Alexander is the woman who, in the course of a loud argument with her husband, left the scene of the argument, retrieved a pistol from the garage, returned to the scene of the argument, and fired a bullet past his head, and that of his two minor children. The bullet penetrated the wall behind them, entered the next room, and buried itself in that room’s ceiling.
She refused a plea offer of 3 years (perhaps because she did not wish to be separated from her just born baby), and was convicted of three counts of aggravated assault at trial. Florida’s “10-20-Life” law imposed upon her a mandatory minimum sentence of 20 years (three counts, each 20 years, run concurrently).
Alexander appropriately won a re-trial because the trial judge’s instructions on self-defense were improperly stated. Since her first trial, however, Flroida case law has found that sentences under “10-20-Life” must be run consecutively, not concurrently. As a result, Alexander now faces up to 60 years in prison on the three counts of aggravated assault with a firearm if she is convicted again–which seems likely given the evidence in the case.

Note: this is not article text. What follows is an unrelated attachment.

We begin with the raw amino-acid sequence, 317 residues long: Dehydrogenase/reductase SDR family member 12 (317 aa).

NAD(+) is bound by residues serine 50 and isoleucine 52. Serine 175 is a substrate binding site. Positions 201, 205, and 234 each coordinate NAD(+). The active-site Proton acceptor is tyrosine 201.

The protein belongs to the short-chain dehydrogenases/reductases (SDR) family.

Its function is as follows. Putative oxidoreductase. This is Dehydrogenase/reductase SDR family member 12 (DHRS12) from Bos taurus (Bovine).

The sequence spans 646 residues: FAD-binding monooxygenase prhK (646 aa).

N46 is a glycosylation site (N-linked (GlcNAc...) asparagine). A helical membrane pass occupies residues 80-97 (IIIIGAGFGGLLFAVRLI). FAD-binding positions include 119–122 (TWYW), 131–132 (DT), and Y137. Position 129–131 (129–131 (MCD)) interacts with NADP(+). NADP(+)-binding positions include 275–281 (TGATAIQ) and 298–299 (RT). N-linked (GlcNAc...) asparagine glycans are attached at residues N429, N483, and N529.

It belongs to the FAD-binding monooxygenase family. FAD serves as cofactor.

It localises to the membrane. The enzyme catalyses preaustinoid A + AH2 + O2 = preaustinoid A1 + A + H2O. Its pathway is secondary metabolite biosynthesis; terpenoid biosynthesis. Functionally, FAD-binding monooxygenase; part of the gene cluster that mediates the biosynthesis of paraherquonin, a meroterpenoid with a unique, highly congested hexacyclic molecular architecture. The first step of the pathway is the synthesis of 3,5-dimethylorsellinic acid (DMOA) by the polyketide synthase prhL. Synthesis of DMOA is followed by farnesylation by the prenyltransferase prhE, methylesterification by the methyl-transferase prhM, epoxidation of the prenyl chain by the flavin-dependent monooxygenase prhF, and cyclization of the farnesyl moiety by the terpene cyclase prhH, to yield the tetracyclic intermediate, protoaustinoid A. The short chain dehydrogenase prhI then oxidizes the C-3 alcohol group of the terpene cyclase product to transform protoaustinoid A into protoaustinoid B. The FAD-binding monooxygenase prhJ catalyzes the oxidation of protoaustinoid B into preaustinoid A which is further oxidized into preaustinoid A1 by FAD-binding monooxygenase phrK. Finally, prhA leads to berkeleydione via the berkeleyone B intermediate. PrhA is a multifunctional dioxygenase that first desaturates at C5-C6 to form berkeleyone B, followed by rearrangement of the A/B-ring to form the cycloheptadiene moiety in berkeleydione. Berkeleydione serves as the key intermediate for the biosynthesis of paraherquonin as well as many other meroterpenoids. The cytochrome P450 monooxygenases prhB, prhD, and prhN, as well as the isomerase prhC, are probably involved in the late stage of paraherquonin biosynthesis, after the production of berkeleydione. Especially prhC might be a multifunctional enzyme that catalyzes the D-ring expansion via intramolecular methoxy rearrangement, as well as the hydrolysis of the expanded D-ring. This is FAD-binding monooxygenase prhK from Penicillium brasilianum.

She had previously received a self-defense immunity hearing under Florida’s 76.032–“Immunity from criminal prosecution and civil action for justifiable use of force”–and been denied. To win immunity under this provision the defendant must show, by a preponderance of the evidence, that they acted in lawful self-defense. This is a vastly greater degree of proof than is required to win self-defense at trial, where the defendant need raise merely a reasonable doubt that they may have acted in lawful self-defense. Regardless, Alexander failed on this earlier motion.
Now she is to receive a second shot at the apple, with a new self-defense immunity hearing to be held on May 16, as reported by MSNBC and other sources. Given the facts of the case it seems impossible that she would be able to bring to court a preponderance of the evidence of self-defense–any narrative of self-defense seems scant, at best, under the facts of this case.